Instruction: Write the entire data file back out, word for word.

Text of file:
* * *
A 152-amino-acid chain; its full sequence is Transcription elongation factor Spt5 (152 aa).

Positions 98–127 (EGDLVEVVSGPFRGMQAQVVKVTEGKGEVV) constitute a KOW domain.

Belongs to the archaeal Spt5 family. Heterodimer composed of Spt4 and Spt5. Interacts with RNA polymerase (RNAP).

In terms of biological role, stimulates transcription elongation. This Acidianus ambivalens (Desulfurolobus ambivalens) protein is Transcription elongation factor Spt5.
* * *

A 152-amino-acid chain; its full sequence is Transcription elongation factor Spt5 (152 aa).

Positions 98–127 (EGDLVEVVSGPFRGMQAQVVKVTEGKGEVV) constitute a KOW domain.

Belongs to the archaeal Spt5 family. Heterodimer composed of Spt4 and Spt5. Interacts with RNA polymerase (RNAP).

In terms of biological role, stimulates transcription elongation. This Acidianus ambivalens (Desulfurolobus ambivalens) protein is Transcription elongation factor Spt5.